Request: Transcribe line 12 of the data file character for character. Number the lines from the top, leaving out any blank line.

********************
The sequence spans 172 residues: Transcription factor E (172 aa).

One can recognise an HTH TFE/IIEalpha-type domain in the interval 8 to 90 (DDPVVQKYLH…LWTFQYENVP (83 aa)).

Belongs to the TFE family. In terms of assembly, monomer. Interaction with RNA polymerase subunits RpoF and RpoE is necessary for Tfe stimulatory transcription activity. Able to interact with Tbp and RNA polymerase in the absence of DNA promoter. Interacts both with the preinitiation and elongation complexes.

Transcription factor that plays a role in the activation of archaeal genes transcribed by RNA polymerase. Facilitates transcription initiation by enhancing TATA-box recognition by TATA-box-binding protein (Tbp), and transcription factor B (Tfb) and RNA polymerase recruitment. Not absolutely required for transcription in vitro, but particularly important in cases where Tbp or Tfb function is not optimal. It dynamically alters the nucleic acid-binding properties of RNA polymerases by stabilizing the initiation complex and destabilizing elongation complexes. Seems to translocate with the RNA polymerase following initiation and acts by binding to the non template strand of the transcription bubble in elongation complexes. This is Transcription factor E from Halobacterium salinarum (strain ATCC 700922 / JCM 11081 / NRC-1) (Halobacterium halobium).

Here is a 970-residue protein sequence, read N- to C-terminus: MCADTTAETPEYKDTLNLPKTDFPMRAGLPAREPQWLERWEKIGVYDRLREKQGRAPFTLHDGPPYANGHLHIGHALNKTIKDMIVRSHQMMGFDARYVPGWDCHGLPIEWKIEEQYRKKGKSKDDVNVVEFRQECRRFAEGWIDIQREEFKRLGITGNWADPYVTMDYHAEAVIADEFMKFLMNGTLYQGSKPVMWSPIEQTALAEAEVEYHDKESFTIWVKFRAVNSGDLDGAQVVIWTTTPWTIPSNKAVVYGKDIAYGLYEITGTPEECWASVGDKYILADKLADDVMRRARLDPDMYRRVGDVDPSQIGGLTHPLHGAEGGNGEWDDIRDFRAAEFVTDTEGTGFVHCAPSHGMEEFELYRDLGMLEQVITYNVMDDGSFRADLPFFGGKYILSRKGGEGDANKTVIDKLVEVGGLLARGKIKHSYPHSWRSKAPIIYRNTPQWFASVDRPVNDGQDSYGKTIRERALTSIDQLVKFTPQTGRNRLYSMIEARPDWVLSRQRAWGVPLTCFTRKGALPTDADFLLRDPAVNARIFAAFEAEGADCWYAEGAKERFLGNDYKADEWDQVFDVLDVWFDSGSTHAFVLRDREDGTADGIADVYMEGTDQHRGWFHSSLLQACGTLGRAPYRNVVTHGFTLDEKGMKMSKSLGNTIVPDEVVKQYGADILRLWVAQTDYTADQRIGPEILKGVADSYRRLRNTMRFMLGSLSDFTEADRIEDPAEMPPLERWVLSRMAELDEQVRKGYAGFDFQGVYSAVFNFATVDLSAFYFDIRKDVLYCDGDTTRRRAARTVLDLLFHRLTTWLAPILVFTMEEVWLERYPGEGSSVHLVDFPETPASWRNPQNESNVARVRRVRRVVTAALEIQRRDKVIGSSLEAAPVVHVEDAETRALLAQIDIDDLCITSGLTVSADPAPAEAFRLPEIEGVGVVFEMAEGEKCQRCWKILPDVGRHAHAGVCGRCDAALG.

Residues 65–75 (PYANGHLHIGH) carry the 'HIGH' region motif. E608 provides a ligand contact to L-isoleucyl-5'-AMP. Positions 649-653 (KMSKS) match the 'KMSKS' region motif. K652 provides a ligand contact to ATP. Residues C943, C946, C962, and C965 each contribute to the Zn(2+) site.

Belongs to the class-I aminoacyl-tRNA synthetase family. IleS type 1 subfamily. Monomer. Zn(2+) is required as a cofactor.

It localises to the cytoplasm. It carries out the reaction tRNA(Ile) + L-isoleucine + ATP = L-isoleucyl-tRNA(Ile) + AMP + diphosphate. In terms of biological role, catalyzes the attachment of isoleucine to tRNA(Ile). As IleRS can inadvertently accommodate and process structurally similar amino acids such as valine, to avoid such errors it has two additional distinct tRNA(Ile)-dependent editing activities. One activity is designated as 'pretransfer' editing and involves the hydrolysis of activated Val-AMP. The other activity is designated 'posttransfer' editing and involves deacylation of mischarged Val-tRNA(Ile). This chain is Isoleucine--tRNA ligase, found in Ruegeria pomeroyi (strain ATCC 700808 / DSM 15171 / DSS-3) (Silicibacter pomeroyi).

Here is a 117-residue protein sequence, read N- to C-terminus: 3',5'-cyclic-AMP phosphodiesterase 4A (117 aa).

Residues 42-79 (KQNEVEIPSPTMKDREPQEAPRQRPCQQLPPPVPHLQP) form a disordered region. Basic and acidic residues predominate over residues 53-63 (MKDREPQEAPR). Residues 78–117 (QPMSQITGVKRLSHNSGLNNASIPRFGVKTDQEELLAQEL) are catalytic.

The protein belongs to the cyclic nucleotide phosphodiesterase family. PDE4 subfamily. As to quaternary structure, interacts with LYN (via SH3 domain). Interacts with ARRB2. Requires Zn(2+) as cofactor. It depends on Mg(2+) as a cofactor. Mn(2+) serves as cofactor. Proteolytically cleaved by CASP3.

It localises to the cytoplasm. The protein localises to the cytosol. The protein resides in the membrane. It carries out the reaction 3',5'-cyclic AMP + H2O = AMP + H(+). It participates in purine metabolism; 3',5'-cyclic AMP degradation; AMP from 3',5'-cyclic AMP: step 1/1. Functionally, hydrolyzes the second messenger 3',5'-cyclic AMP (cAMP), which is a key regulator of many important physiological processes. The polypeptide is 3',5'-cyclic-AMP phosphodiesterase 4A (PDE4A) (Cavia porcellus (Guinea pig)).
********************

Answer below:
It localises to the cytoplasm. The protein localises to the cytosol. The protein resides in the membrane. It carries out the reaction 3',5'-cyclic AMP + H2O = AMP + H(+). It participates in purine metabolism; 3',5'-cyclic AMP degradation; AMP from 3',5'-cyclic AMP: step 1/1. Functionally, hydrolyzes the second messenger 3',5'-cyclic AMP (cAMP), which is a key regulator of many important physiological processes. The polypeptide is 3',5'-cyclic-AMP phosphodiesterase 4A (PDE4A) (Cavia porcellus (Guinea pig)).